"" The Exhausted Mom: The Lost Art of Learning To Fail

February 26, 2013

The Lost Art of Learning To Fail

I've had something on my mind lately.  When did we forget how to fail?

It's a simple concept.  You win some, you lose some.  You succeed, you fail.

For my generation (and no, I'm not that old...), it was just a part of life.  Not everyone was picked for the basketball team or the cheerleading squad.  Not everyone got the lead in the school play.  We learned how to lose gracefully...at least in public.  

I know this is hard to believe, but I was never the BEST at everything.  (you can stop laughing now)  I have had my share of let downs and heart ache.  I am a HUGE crier and wear my emotions on my face most of the time, so when I'm upset it's pretty clear.  But the best lesson my parents ever taught me was how to stand up after being let down.

I feel like our new generations aren't getting the same experiences that we did.  They aren't learning how to lose.

At an early age, if your parents pay the fee, you are on the team.  If you get a failing grade, your parents go in and talk to the teacher.  If you aren't picked for the play, your parents complain until a new part is created for you.  

It sounds to me like a lot of parental work.  What will these kids do when their parents aren't around?  Like when they aren't accepted into their first choice college.  Or when they aren't hired for their dream job.  

What are we setting our kids up for?  Failure or something worse, entitlement?

As a mom, I wish I could protect my kids from all of the hurt in their lives.  It kills me to think that they won't get everything they want in life.  But as an adult having gone through life for the past 30-something years, I know that not letting anything happen to them, then nothing will happen to them.  With every failure, comes a success.  With every let down, comes a lift up.  

I not only want to raise winners, I want to raise people who know how to lose and how to learn from those failures.  

Are you a someone who would rather kids win and be included in everything or do you think there's something to learning how to lose and fail?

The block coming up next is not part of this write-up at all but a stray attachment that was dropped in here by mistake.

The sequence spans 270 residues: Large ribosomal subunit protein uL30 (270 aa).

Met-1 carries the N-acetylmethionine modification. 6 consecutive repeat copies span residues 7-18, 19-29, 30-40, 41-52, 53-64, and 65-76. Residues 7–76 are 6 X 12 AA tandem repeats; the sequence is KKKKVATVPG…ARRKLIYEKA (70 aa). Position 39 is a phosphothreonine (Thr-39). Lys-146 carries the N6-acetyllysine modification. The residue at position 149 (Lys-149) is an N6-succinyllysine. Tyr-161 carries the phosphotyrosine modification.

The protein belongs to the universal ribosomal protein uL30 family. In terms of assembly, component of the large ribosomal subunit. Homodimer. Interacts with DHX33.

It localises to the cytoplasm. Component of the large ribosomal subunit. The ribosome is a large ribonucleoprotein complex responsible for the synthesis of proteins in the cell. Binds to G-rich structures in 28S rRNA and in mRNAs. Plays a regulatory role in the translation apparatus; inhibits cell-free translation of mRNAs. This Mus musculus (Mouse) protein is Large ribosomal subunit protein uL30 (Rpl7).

1. i agree 100% with you. kids now a days are pretty much taught no matter how they act or what they do they will end up on top as a winner. they will grow up to expect everyone else thinks they are a winner or deserve more than they may actually do.

  2. Without trying to stigmatize a whole generation, I do see the type of behavior that is being discussed in this blog. I try to put it in perspective as a whole and hope it is not as bad as it seems.
    We have to ask ourselves, do we raise our children in this manner? Most of us would answer no. So that leaves us wondering who is. Furthermore, does it just seem more prevelant today because we are now adults and see the polatics that our parents tried to shield us from, or even complained about while we were growing up? Maybe?
    That being said, I do see a trend in schools trying to introduce more positive reenforcement, but at what cost? It dilutes the will to be competative, and teaches that if their best isnt good enough or if they don't work as hard as otbers, they will be okay. That is not "real" life lessons. Learning compassion is one thing, but teaching complacency is another.
    They will never learn that sometimes your best isnt good enough, and even if you are the best, there is always someone better. Standards in the grown up world seem to be higher than in any other time in history. How will they react in the face of adversity?
    Like I said in the beginning I like to think that this stigma really defines a generation. Each generation has a sort of preset judgement on them, I know we did! Lets just hope we are just becoming aware of a negative trait that doesnt really define the majority.
    Im not sure what the world will look like with a society that says: "You are an expert in your field, yet my opinion is as credible as yours, simply because I exist."


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